Saskatoon homeowners will have to recalculate their taxes again, but this time it’ll save them a few dollars.
Property value reassessments – and a shift in the business tax ratio approved at council Monday – have residential taxes increasing by only 1.9 per cent for 2017.
That translates to about a $35 increase in the average taxpayer’s property tax bill, based on an assessed home value of $325,000.
In December council approved a 3.89 per cent tax hike for residents, or a $66 average increase.
It’s a sort of compromise as businesses under the original plan would have had to pay $1.75 for every $1 in taxes paid by residents.
Reassessment values combined with the ratio left businesses facing an average 16 per cent property tax increase, while residents would’ve seen their bills drop by one per cent.
Council decided in a 9-1 vote Monday to lower the business tax ratio to $1.59 for every $1 in residential taxes, reducing the average business property tax increase to 9.7 per cent.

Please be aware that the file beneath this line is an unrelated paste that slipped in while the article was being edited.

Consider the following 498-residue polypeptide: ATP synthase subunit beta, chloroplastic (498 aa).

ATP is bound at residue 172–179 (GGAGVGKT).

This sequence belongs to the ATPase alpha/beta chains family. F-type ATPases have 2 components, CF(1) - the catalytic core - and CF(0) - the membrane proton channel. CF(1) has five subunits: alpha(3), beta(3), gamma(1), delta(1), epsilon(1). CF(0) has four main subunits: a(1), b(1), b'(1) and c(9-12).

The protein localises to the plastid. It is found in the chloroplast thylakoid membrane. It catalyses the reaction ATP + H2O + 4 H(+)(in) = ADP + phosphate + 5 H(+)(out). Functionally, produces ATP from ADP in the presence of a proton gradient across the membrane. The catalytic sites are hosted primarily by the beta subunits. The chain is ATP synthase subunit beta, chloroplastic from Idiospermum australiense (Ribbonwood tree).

Mayor Charlie Clark campaigned on maintaining the 1.75 ratio, but voted in favour of the changes.
“What I campaigned on very clearly was for council to not have a policy where we’re actively shifting property taxes from businesses on to residents,” he said. “But what’s happened is the ratio has shifted the burden the other way significantly.”
Clark said the new ratio still shifted the percentage of taxes paid towards businesses, but only slightly.
Before the reassessments, residents represented 70 per cent of tax revenue for the city. Now they represent 69 per cent.
Tax percentages can still change until council’s April 24 meeting, when the final mill rate is set and tax notices are prepared.
If the city isn’t able to reverse the province’s decision to cancel a grants in lieu program that provides $11.4 million in funding for Saskatoon, taxes could rise an additional 5.6 per cent.